No sympathy for the creative classÂ â€” There is a lot of overlap between debate over copyright issues and debate about art and culture itself, especially the existence of a professional creative class within a society. This is an interesting article from Salon by Scott Timberg that explores the latter. Says Timberg, “Our image of the creative class comes from a strange mix of sources, among them faux-populist politics, changing values, technological rewiring, and the mediaâ€™s relationship to culture â€“ as well as good old-fashioned American anti-intellectualism.”
IMAGiNE BitTorrent Piracy Group Indicted, Face Years In PrisonÂ â€” Following an investigation by ICE, four US individuals have been indictedÂ for allegedly being part of a piracy group. All four are scheduled to be arraigned May 9.
GEMA v YouTube continued â€” Last week, a German court found YouTube liable for infringement by its users. Monika at the 1709 Blog offers some thoughts on the decision. “Â I fully agree that the services mentioned might not have been developed if they had had to comply with the standards set by the Hamburg judges in GEMA v YouTube. However, I am pretty sure many industries would never have developed if they had had to comply with today’s health and safety standards, but that does not necessarily mean that current health and safety standards should be abolished.”
Google Says â€œItâ€™s Our Webâ€â€“and they bought it fair and square â€” Google has already spent $5 million lobbying this year. What does this mean for creators, and what does this mean for the future of the web? Chris Castle takes a look at these questions.
A Sergey update: we misunderstood him â€” Dominic Young follows up on the Google founder’s interview with the Guardian earlier this month. “In truth, unfair advantages lead to unfair outcomes. Google is a massive and mind-bogglingly rich company, run by some of the most mind-bogglingly rich young scamps in the world, and the largest and most powerful aggregator of content and data ever seen. It has become so by exploiting content created by others. Even if this has by-and-large been done with tacit or â€œimpliedâ€ permission, the idea that it doesnâ€™t require permission in law or in reality, has never been true.”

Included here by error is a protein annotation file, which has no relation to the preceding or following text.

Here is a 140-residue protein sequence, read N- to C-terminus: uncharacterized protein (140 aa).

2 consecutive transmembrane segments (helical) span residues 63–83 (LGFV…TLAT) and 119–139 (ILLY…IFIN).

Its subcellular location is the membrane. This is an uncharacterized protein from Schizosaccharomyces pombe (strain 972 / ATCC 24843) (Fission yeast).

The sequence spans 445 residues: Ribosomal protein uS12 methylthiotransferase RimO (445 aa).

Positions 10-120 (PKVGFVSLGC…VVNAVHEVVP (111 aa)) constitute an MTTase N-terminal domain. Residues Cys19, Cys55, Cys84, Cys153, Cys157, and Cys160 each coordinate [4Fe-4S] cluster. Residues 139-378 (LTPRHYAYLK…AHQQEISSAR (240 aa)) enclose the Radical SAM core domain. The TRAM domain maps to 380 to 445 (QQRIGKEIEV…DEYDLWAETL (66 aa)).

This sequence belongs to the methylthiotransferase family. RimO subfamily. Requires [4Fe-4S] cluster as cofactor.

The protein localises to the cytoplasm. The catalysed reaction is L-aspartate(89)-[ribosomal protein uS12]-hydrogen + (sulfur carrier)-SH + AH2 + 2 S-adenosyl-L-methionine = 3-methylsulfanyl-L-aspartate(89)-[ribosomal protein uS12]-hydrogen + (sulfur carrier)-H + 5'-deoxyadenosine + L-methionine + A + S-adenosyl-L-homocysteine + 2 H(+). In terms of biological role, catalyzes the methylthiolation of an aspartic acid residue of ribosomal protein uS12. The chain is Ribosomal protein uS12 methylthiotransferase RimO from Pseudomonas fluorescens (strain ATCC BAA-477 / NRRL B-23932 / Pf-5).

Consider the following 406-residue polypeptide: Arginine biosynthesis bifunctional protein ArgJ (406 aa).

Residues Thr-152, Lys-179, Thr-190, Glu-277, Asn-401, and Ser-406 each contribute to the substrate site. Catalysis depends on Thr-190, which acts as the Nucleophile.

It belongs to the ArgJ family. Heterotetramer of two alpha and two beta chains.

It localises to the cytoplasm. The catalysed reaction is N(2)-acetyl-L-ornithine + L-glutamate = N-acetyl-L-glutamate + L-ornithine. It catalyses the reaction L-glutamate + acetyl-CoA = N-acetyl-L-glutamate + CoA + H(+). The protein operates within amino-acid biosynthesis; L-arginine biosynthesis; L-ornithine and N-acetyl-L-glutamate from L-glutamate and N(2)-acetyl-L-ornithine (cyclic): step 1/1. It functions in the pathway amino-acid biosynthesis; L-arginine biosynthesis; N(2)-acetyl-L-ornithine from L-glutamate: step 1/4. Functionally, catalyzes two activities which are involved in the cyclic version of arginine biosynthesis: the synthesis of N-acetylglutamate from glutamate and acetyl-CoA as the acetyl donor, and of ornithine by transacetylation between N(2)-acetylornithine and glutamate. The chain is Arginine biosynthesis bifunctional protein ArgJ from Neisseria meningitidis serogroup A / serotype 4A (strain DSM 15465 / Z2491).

Pirate Politician Says Party ‘Rising as Fast as Nazis’ â€” Straight from the “you can’t make this stuff up” department.
‘Just Shut Them Down, Man’ â€” Also from Der Spiegel is this engrossing debate between German pop star Jan Delay and German Pirate Party member Christopher Lauer about copyright. The entire thing is worth a read; I especially like this quote from Delay: “To be honest, I got you on most of the points we’ve discussed so far. I don’t mean to be nasty, but apart from the copyright issue the whole Pirate Party thing is like someone going round saying, ‘Hey! We’re a party that wants free chocolate for everyone.’ A few non-voters might say, ‘Cool! Free chocolate! That’s the sort of politics I can relate to.’ But do you guys really have any solutions? Do you even know what you’re talking about? I believe you when you say you understand computers. But that’s about it.”
A Short History of Intellectual Property’ in Relation to Copyright â€” Justin Hughes traces the development of the term “intellectual property” in this scholarly paper.Â Copyright skeptics are quick to embrace a bumper-sticker version of history to make any point, such as the idea that this term is relatively recent. But as Hughes discovers, the truth is far more nuanced. An interesting read.
How Not ToÂ Fix Copyright – My Response to William PatryÂ â€” Here’s a great piece on William Patry’s latest book. William Patry offers a response in the comments.
Halestorm â€” Finally, I want to send some Pennsylvania love to an area band. Halestorm dropped their latest album earlier this month. If you like modern rock with a touch of glam, fronted by a fiery female singer, check them out. Their tune “Here’s to Us” was featured on an episode of Glee earlier this year. Go PA!